Function - What a program never does on the first run, seldom does on subsequent runs, and when it finally does, is a good indication that the program is obsolete.

Friday, February 17, 2006

My Alter Ego

Here is where my alter ego will have his memory dumps. I am a software developer working with education (during the day), and by night and weekends I do a lot of independent development for a variety of people all over the country, as time allows. Since I already have my education blog up and running here I figured I will start writing about my alter ego, the software developer/consultant in me.

It should come as no surprise to you the amount of pain that it comes when taking over a project that is not version 1.0. I don't know about you, but when I step into the role of main developer, lead, tester, and designer for my clients for a codebase that is not version 1.0 I always seem to find horrible problems. It seems that even though the app is running (for the most part), remember that the reason you were hired was to improve upon or fix some problem that prevents your client from conducting business. Sadly most times it is very painful for both parties to realize that the system can no longer be scaled. But why?

It has to do with economies and globalization actually. This is really a broad stroke at the heart of a simple problem: You get what you pay for (most of the times). During 2002-2004 I saw a lot of independent business sent overseas, not necessarily to good companies, but to individuals willing to work for $2 bucks and hour. Then this year I am seeing all of this business coming back to the US with clients griping that their products are delayed, do not work, and cannot be expanded. Reason: you get what you pay for.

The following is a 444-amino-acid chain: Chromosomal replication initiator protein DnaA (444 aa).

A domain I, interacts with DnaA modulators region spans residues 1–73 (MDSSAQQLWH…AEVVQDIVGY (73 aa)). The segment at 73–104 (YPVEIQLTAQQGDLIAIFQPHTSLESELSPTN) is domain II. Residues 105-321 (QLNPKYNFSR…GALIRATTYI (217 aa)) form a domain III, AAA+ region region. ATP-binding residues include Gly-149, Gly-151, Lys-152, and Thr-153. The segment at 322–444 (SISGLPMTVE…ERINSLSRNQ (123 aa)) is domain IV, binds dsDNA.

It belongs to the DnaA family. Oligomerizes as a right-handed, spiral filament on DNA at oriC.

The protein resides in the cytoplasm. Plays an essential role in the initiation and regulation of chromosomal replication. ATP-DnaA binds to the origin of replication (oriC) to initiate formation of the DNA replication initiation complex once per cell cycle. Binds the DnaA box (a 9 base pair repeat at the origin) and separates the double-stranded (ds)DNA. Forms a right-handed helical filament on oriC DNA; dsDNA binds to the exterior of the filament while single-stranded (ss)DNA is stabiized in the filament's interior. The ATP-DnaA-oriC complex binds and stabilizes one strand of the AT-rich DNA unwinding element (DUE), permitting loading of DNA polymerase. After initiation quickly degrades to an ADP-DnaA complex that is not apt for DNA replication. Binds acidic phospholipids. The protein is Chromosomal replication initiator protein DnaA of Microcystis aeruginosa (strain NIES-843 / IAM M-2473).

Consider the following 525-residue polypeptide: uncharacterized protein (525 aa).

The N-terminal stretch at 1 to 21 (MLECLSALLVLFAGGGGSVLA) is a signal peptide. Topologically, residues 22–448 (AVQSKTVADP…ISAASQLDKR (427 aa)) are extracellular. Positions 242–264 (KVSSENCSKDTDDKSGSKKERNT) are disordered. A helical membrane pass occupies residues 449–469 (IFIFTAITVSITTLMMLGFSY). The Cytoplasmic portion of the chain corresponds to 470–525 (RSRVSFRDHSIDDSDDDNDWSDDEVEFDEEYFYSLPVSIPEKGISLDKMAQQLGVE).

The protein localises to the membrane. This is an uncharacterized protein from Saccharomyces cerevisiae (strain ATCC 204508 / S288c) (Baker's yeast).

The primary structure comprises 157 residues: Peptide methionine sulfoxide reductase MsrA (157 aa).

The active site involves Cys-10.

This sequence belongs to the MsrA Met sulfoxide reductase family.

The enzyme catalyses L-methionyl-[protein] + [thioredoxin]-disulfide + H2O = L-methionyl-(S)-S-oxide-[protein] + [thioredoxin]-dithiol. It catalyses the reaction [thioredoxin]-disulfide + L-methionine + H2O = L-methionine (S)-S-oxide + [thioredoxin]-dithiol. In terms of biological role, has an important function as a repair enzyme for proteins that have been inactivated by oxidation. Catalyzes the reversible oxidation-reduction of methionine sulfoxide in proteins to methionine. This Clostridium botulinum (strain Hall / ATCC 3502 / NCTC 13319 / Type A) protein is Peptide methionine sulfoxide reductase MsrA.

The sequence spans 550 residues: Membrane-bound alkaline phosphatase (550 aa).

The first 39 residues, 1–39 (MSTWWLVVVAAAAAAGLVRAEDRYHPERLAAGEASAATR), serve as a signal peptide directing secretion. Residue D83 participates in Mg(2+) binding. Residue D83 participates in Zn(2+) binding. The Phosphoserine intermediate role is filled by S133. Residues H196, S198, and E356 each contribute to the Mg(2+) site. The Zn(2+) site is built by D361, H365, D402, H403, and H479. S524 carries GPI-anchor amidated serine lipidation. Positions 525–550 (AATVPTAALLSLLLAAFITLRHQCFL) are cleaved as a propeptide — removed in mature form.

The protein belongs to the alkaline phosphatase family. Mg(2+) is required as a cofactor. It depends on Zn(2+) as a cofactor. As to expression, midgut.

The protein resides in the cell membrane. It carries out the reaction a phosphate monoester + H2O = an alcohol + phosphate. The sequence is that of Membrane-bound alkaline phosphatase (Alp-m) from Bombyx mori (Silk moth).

So I am taking a memory dump of one of the biggest problems I see in the "independent" industry, with most of my clients being small businesses: the allure of cheap labor. It is one of my gripes in this area, especially when trying to help out a client from a tight spot created by someone inexperienced who calls themselves "developers". In reality, anyone can be a programmer, but it takes a lot more skill to be a developer. The difference is: one can design a complete system while the other can only write code.

Working in the education field has given me a great deal of experience with instructional technologies. The main reason this blog exists is to provide YOU, the reader, with some perls of wisdom that I have picked up along the way. I think that the blend of development and education will go over fairly well. It is my intend to post, and discuss development topics with you, in the hopes to advance your skills from "programmer" to "developer".


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